Angular 1.5 starter kit

This is an introduction to my angular starter project, explaining what it is, what it contains, and why it was built.

This project is a fork of angular-starter, changing it a little bit, and adding some more features and samples to it.

Why Angular 1.x?

It’s true that Angular 2 is now all the rage. However, I think that there are still valid reasons to be starting a new project with Angular 1.5:

  1. Even though it seems like it’s been around forever, Angular 2 is still, currently, not released yet.
    I’ve heard the angular team say that there are plenty of applications built on Angular 2 beta running in production, but there are many (including me) who wouldn’t use anything pre-release in production.
  2. Even after it’s released, the resources and help you can get for Angular 1.x are much much better than for 2.0.
    Even though the angular team has done a great job in churning out documentation for version 2, you’re still likely to struggle to find answers and non-trivial examples for angular 2.
    This is especially relevant for those who want to create a non trivial angular app that’s more than just forms and CRUD; they will struggle to find examples and solutions for complex problems in angular 2.
  3. There are many teams with existing skills in angular 1. For them, the learning curve of angular 2 might not be worth the switch (obviously, depending on the expected scale and lifetime of the project).

Why another startup project?

True, there are already many. However, I wasn’t able to find one that answers all of my requirements:

  • Modern (i.e using ES2015 and angular 1.5 with components)
  • Production-ready (webpack configuration for release)
  • Follows best practices
  • Non-trivial (provides working examples of more advanced use cases)

The original angular-starter project covers the first 2 points very well, however – I felt it could be improved in the latter 2 categories.

What it is


Obviously, this project uses the babel transpiler and webpack modules, which allows you to use ES2015 features , as well as angular 1.5, and  SASS compilation.
It also contains example code for using angular’s new component .

Furthermore, it uses ui-router for routing, and ng-annotate for automatically injecting dependencies in a minification-safe manner.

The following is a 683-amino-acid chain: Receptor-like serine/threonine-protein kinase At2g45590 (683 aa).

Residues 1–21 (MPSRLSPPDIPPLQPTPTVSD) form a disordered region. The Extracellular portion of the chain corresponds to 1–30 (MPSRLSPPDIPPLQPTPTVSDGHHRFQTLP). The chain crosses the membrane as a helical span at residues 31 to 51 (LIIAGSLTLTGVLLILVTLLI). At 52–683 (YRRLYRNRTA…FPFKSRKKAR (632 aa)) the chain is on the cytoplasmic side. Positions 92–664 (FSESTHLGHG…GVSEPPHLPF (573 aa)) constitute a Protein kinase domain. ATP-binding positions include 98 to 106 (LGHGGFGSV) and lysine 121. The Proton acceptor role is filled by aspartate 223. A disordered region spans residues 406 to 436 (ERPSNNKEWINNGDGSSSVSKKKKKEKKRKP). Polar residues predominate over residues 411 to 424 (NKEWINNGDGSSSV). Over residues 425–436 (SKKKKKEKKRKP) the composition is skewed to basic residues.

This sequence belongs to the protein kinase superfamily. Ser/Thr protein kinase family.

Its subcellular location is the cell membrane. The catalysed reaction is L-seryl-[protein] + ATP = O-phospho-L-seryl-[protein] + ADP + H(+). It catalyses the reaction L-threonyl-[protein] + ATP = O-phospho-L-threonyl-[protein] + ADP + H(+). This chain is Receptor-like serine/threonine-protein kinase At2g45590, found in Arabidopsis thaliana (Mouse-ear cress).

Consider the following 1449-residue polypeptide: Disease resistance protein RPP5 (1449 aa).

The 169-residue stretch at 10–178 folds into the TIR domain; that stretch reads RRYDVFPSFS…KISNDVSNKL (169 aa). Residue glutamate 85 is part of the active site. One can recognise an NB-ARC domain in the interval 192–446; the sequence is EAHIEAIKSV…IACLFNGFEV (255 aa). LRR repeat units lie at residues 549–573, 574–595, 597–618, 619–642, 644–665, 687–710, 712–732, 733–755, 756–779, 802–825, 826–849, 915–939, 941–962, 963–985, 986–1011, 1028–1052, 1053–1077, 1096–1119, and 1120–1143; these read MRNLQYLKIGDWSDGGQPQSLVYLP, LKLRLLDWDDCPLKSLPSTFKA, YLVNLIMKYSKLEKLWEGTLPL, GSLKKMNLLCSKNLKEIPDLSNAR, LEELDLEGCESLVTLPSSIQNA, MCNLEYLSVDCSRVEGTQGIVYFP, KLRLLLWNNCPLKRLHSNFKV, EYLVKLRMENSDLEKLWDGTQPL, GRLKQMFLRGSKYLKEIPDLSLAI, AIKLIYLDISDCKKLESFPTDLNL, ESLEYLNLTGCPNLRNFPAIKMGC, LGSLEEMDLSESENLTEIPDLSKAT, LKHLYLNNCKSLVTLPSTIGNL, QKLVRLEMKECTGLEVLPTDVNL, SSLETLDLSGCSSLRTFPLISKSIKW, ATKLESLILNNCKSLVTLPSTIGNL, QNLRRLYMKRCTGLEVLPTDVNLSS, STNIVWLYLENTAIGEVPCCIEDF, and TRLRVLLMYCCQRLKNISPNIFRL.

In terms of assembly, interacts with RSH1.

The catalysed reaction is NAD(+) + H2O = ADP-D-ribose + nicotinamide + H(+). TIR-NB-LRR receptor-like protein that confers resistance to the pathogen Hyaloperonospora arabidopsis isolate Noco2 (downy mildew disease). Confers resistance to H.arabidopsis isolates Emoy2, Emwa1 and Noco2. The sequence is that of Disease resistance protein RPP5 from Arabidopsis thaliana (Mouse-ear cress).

this is currently the recommended way to write angular 1.5 apps (at least until next week, when something better comes along :p ), and I’ve yet to see a starter project that features examples for all of these.

Twitter bootstrap and FontAwesome have already been included, since they’re so widely used.
(If you’re not interested in using them, it’s as easy as simply removing them from the package.json  and from your .scss files).


The project’s build script is already configured to concatenate, uglify, and minify your code, with cache busting, ready to be served in production.
The resources directory is copied as-is to the production build, so that’s the place to keep your resources (i.e images).

Follows best practices

Sadly, John Papa hasn’t updated his famous angular 1 style guide to include ES2015 or components.
Thankfully, Todd Motto has stepped up with his own style guide covering modern angular 1 apps. My project tries to follow that guide, especially module structure.

Linting: The project comes with linting using ESLint, and is pre-configured to use the recommended rules.
You’re encouraged to add or modify to them (in the .eslintrc file) as appropriate for your team.


I found that many samples and starter kits don’t contain any examples of using dependencies, or testing any type of realistic scenario.

This is why I’ve added the home component, which uses a service as a dependency, and has a route that leads to it.
This allows you to see an example of routing to a component, and of using dependencies and the 'ngInject' directive.

In the tests for this component, you can see how to mock its dependencies using the $provide provider, and how to test using a mock that returns a promise.
I’m also using the inject function to obtain a reference to the $componentController, which is used to create instances of components that you can run tests against.

To understand more about mocking and testing, I recommend reading the jasmine docs.


I’ve tried to create a starting point that is ready to go.
The idea is to allow developers to clone this starter project, and immediately start writing their application code, without having to spend any time configuring frameworks, tools or dependencies.
I’m completely comfortable with taking this project and starting to build a production application with it (in fact, I have done this), and I hope that others will find it useful as well.

If you have any comments or ideas for improvements (hey, I’m just learning as I go along..), feel free to open an issue (or even better – a PR) on the repository.



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